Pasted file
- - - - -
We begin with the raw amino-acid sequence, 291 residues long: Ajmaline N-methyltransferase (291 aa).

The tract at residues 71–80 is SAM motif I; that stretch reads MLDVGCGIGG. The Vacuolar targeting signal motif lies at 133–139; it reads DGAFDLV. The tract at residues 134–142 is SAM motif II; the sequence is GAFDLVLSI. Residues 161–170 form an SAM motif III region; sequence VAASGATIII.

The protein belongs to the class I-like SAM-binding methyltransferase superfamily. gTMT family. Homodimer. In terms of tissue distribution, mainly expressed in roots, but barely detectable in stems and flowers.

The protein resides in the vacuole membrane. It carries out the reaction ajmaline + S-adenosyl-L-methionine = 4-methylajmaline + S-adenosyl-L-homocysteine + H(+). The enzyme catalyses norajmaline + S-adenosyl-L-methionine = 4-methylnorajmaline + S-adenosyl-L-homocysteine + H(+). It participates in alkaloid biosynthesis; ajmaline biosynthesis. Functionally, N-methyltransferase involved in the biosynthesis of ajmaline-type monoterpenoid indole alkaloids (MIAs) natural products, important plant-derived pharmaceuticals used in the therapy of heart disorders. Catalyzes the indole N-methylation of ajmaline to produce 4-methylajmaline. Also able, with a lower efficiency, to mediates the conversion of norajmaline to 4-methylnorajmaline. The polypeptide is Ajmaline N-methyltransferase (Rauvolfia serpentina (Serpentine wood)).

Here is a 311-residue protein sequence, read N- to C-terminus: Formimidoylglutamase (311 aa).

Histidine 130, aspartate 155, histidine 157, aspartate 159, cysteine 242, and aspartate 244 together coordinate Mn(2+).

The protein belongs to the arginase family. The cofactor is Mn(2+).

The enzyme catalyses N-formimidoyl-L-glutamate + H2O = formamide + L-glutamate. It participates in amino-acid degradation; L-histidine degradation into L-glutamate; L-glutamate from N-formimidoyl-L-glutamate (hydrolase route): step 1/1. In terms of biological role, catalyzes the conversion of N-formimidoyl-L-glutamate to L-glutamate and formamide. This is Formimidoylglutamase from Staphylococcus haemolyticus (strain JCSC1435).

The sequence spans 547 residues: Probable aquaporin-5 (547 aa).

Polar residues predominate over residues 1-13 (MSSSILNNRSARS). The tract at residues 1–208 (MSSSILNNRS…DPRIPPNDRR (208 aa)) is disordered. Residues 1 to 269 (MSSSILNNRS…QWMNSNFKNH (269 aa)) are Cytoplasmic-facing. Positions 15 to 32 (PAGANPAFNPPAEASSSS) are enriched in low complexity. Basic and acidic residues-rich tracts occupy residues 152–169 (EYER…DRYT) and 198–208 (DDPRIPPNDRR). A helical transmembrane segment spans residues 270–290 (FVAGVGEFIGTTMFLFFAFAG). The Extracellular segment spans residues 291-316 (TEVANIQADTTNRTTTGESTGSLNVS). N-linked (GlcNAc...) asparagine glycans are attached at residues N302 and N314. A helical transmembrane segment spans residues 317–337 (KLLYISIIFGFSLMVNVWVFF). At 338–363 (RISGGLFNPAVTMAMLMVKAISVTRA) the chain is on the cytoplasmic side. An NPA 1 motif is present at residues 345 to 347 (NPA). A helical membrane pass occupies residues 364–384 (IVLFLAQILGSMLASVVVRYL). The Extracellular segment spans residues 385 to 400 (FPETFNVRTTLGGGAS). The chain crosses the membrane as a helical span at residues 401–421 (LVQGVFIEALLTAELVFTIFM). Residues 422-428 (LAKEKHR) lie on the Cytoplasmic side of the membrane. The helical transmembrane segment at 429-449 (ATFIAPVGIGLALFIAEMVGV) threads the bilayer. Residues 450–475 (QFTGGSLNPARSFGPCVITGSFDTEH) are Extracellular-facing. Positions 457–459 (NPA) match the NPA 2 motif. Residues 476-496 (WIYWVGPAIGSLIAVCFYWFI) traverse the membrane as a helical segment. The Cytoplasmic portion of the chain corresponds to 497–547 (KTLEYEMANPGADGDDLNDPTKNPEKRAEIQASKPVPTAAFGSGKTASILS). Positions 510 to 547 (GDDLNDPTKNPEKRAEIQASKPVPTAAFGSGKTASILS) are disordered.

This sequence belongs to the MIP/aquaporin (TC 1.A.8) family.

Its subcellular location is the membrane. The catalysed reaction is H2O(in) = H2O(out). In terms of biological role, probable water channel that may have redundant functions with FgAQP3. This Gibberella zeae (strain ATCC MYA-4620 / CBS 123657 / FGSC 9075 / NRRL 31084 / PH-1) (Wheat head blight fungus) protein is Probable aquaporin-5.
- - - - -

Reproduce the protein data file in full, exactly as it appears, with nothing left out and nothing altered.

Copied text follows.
We begin with the raw amino-acid sequence, 291 residues long: Ajmaline N-methyltransferase (291 aa).

The tract at residues 71–80 is SAM motif I; that stretch reads MLDVGCGIGG. The Vacuolar targeting signal motif lies at 133–139; it reads DGAFDLV. The tract at residues 134–142 is SAM motif II; the sequence is GAFDLVLSI. Residues 161–170 form an SAM motif III region; sequence VAASGATIII.

The protein belongs to the class I-like SAM-binding methyltransferase superfamily. gTMT family. Homodimer. In terms of tissue distribution, mainly expressed in roots, but barely detectable in stems and flowers.

The protein resides in the vacuole membrane. It carries out the reaction ajmaline + S-adenosyl-L-methionine = 4-methylajmaline + S-adenosyl-L-homocysteine + H(+). The enzyme catalyses norajmaline + S-adenosyl-L-methionine = 4-methylnorajmaline + S-adenosyl-L-homocysteine + H(+). It participates in alkaloid biosynthesis; ajmaline biosynthesis. Functionally, N-methyltransferase involved in the biosynthesis of ajmaline-type monoterpenoid indole alkaloids (MIAs) natural products, important plant-derived pharmaceuticals used in the therapy of heart disorders. Catalyzes the indole N-methylation of ajmaline to produce 4-methylajmaline. Also able, with a lower efficiency, to mediates the conversion of norajmaline to 4-methylnorajmaline. The polypeptide is Ajmaline N-methyltransferase (Rauvolfia serpentina (Serpentine wood)).

Here is a 311-residue protein sequence, read N- to C-terminus: Formimidoylglutamase (311 aa).

Histidine 130, aspartate 155, histidine 157, aspartate 159, cysteine 242, and aspartate 244 together coordinate Mn(2+).

The protein belongs to the arginase family. The cofactor is Mn(2+).

The enzyme catalyses N-formimidoyl-L-glutamate + H2O = formamide + L-glutamate. It participates in amino-acid degradation; L-histidine degradation into L-glutamate; L-glutamate from N-formimidoyl-L-glutamate (hydrolase route): step 1/1. In terms of biological role, catalyzes the conversion of N-formimidoyl-L-glutamate to L-glutamate and formamide. This is Formimidoylglutamase from Staphylococcus haemolyticus (strain JCSC1435).

The sequence spans 547 residues: Probable aquaporin-5 (547 aa).

Polar residues predominate over residues 1-13 (MSSSILNNRSARS). The tract at residues 1–208 (MSSSILNNRS…DPRIPPNDRR (208 aa)) is disordered. Residues 1 to 269 (MSSSILNNRS…QWMNSNFKNH (269 aa)) are Cytoplasmic-facing. Positions 15 to 32 (PAGANPAFNPPAEASSSS) are enriched in low complexity. Basic and acidic residues-rich tracts occupy residues 152–169 (EYER…DRYT) and 198–208 (DDPRIPPNDRR). A helical transmembrane segment spans residues 270–290 (FVAGVGEFIGTTMFLFFAFAG). The Extracellular segment spans residues 291-316 (TEVANIQADTTNRTTTGESTGSLNVS). N-linked (GlcNAc...) asparagine glycans are attached at residues N302 and N314. A helical transmembrane segment spans residues 317–337 (KLLYISIIFGFSLMVNVWVFF). At 338–363 (RISGGLFNPAVTMAMLMVKAISVTRA) the chain is on the cytoplasmic side. An NPA 1 motif is present at residues 345 to 347 (NPA). A helical membrane pass occupies residues 364–384 (IVLFLAQILGSMLASVVVRYL). The Extracellular segment spans residues 385 to 400 (FPETFNVRTTLGGGAS). The chain crosses the membrane as a helical span at residues 401–421 (LVQGVFIEALLTAELVFTIFM). Residues 422-428 (LAKEKHR) lie on the Cytoplasmic side of the membrane. The helical transmembrane segment at 429-449 (ATFIAPVGIGLALFIAEMVGV) threads the bilayer. Residues 450–475 (QFTGGSLNPARSFGPCVITGSFDTEH) are Extracellular-facing. Positions 457–459 (NPA) match the NPA 2 motif. Residues 476-496 (WIYWVGPAIGSLIAVCFYWFI) traverse the membrane as a helical segment. The Cytoplasmic portion of the chain corresponds to 497–547 (KTLEYEMANPGADGDDLNDPTKNPEKRAEIQASKPVPTAAFGSGKTASILS). Positions 510 to 547 (GDDLNDPTKNPEKRAEIQASKPVPTAAFGSGKTASILS) are disordered.

This sequence belongs to the MIP/aquaporin (TC 1.A.8) family.

Its subcellular location is the membrane. The catalysed reaction is H2O(in) = H2O(out). In terms of biological role, probable water channel that may have redundant functions with FgAQP3. This Gibberella zeae (strain ATCC MYA-4620 / CBS 123657 / FGSC 9075 / NRRL 31084 / PH-1) (Wheat head blight fungus) protein is Probable aquaporin-5.